Electric coolant pumps are also increasingly being installed in modern cars, which, in contrast to mechanical pumps, are regulated as required and independent of the speed and therefore contribute to fuel savings. They can also be operated when the engine is switched off and continue to cool it or, if necessary, supply the heater with warm water.
The cooling circuit, and thus the engine temperature, is regulated by a thermostat . As long as the engine has not reached its operating temperature, the thermostatic valve is closed and the coolant only circulates through the engine, water pump and heating element. When the thermostat opens, the main water cooler is included in the circuit and the actual cooling starts. The thermostatic valve opens between 75 ° C and 88 ° C depending on the vehicle and engine. In the luxury segment there are now also engines with several circuits and map-controlled electric thermostats.
Since the coolant expands when heated, the pressure in the cooling system increases. To compensate for this effect, an expansion tank / expansion tank is integrated into the cooling circuit, which absorbs the excess coolant and releases it again when required. By increasing the system pressure, the boiling point of the coolant rises at the same time.
Liquid cooling also has various disadvantages: When it is very cold, the coolant can freeze and cause the engine block to burst. In order to prevent the system from freezing up at low outside temperatures, special additives must be added to the cooling water. These so-called antifreeze agents also prevent rust from forming inside the engine. Most one is water - ethylene glycol mixture used as a coolant.
Reliability decreases as a result of additional error possibilities such as a leaky cooling circuit, defects in the water pump, radiator, belt or thermostat.
The warm cooling water is also used to heat the vehicle . This can also be used to a limited extent to cool the engine if the thermostat and / or the fan are defective: By operating the interior heating on a high fan level and a high temperature setting, the maximum air flow is guided through the heat exchanger and thus considerable amounts of heat are extracted from the engine's cooling circuit .
The term is used equally for:
- Water cooling is often not possible with electrical appliances, as water is more or less electrically conductive ( see also: oil cooling ).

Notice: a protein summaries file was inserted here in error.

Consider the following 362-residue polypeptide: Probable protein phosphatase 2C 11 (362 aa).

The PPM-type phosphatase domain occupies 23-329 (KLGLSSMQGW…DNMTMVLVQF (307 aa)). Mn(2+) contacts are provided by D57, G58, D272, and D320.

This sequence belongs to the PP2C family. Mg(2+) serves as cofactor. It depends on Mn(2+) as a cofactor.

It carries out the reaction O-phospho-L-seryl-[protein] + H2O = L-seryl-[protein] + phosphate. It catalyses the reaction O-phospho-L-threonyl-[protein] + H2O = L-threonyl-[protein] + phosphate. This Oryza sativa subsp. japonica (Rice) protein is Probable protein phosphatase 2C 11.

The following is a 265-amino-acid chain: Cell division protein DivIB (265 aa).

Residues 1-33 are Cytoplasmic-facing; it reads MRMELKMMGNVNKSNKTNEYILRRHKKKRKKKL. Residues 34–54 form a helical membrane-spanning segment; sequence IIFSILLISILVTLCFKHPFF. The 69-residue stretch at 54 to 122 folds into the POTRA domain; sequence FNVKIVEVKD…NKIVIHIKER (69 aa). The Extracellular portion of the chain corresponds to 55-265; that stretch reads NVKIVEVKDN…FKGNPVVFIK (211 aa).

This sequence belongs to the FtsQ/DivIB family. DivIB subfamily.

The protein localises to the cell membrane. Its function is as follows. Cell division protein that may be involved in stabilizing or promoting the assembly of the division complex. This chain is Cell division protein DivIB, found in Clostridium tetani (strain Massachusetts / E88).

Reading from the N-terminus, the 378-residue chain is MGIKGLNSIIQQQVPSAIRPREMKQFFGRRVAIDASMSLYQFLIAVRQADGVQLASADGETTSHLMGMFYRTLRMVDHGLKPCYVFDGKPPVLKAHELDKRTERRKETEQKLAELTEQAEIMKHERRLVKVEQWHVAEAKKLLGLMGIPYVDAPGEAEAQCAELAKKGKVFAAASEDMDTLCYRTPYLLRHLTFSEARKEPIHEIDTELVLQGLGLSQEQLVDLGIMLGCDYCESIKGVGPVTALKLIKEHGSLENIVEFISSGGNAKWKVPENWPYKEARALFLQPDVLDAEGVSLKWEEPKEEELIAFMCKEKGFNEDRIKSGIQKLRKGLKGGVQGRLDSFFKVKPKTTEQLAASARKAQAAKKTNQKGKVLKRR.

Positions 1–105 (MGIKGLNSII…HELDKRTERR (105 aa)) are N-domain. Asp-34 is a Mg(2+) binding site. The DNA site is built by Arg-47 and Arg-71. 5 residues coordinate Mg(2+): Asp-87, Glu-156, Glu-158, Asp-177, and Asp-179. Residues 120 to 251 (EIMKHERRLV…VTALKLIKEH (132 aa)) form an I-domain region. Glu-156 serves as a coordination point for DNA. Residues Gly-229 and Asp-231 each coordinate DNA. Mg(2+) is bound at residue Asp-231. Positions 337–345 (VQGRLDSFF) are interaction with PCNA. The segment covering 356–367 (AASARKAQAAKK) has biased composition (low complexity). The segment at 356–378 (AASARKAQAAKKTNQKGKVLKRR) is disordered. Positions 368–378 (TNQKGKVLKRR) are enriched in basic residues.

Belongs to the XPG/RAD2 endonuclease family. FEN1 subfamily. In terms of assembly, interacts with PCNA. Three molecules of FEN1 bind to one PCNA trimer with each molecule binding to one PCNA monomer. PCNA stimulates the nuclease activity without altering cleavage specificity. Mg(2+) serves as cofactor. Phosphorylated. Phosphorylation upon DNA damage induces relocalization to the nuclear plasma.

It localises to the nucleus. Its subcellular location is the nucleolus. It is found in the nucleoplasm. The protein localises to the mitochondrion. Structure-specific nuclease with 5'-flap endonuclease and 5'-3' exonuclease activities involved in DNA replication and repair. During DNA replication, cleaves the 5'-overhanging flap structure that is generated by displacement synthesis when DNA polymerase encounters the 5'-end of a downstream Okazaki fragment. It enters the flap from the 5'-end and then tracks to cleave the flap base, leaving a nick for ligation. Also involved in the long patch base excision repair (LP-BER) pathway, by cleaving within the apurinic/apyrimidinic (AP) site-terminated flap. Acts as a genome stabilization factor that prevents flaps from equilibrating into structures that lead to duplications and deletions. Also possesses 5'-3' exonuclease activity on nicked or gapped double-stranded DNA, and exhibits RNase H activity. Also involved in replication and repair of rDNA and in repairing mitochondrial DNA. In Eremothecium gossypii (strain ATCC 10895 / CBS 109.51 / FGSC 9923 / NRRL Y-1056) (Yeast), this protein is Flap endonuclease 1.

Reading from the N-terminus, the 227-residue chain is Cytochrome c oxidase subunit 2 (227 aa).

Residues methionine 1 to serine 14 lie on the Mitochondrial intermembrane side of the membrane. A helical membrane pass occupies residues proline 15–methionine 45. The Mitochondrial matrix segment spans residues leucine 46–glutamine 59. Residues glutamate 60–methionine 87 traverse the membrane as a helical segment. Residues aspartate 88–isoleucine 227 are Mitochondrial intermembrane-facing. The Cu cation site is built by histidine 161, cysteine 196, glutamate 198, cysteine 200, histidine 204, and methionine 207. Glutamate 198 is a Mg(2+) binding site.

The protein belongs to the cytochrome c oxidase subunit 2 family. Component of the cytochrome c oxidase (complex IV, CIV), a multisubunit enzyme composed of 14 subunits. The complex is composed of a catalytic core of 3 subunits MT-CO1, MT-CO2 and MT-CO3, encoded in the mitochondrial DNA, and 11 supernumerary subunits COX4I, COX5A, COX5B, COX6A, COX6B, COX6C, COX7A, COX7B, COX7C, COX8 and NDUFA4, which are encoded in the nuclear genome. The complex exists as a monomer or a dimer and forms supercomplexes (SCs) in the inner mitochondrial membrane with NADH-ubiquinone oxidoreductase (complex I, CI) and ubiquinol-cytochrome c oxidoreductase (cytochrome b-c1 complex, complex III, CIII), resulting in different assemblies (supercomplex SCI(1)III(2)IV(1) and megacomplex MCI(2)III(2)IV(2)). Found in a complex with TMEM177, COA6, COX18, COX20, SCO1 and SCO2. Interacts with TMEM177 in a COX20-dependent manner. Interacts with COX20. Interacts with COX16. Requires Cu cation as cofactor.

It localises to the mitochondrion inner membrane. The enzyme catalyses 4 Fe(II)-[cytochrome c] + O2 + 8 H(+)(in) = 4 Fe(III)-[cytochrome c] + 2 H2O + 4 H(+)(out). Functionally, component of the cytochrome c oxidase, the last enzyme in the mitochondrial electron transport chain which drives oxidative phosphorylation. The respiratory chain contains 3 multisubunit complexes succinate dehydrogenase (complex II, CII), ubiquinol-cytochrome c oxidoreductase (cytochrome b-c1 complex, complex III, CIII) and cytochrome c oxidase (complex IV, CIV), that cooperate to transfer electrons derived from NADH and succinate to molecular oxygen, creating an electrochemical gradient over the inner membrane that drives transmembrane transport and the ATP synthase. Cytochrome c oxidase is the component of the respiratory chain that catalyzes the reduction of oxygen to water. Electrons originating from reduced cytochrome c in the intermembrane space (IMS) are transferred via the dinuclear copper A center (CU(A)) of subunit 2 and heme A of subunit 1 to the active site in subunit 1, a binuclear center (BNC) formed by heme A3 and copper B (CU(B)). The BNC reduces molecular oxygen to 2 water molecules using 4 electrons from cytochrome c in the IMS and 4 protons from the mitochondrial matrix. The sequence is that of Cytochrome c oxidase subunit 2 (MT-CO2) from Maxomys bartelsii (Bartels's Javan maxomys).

- As a special form of liquid cooling (colloquially known as water cooling ), oil is used as the cooling medium in an internal combustion engine instead of water, e.g. B. the Deutz FL1011. The existing lubricating oil is also used to cool the cylinder liners or additionally for those of the cylinder heads.
- In engines with higher loads, piston cooling by means of lubricating oil (piston crown spray oil cooling ) is common, but also cooling of ancillary units (e.g. bearing of the turbine shaft in exhaust gas turbochargers).
- If sufficient heat cannot be dissipated via the crankcase surface, the lubricating oil needs cooling (see below for details).
Controlled heat dissipation is required in order to maintain the lubricating properties of the engine oil. The usual limit is 120 ° C; In addition, the rule of thumb is that for every 10 ° C increase in temperature, the service life of the oil is halved. For this reason, many engines have an oil-air heat exchanger (oil cooler) or an oil-water heat exchanger, depending on which medium the heat is to be transferred to.
Other cooling systems
The engine cooling system is not always the only cooling system in an engine or vehicle. In addition, separate systems for the charge air , engine oil , gear oil , steering gear oil or fuel can be installed. In hybrid vehicles there is usually an additional cooling system for cooling electric motors / generators and their power electronics (e.g. inverters, converters).
- Wilfried Staudt: Vehicle Technology Handbook Volume 2 . 1st edition, Bildungsverlag EINS, Troisdorf, 2005, ISBN 3-427-04522-6
- Max Bohner, Richard Fischer, Rolf Gscheidle: Expertise in automotive technology . 27th edition, Verlag Europa-Lehrmittel, Haan-Gruiten, 2001, ISBN 3-8085-2067-1
- Hans Jörg Leyhausen: The master craftsman examination in the automotive trade part 1 . 12th edition, Vogel Buchverlag, Würzburg, 1991, ISBN 3-8023-0857-3
- Air or water cooling . In Motor Vehicle Technology 9/1959, pp. 380-383 and 10/1959, pp. 430-431
- Expertise in automotive engineering , 27th edition, Europa-Lehrmittel, 2001, ISBN 3-8085-2067-1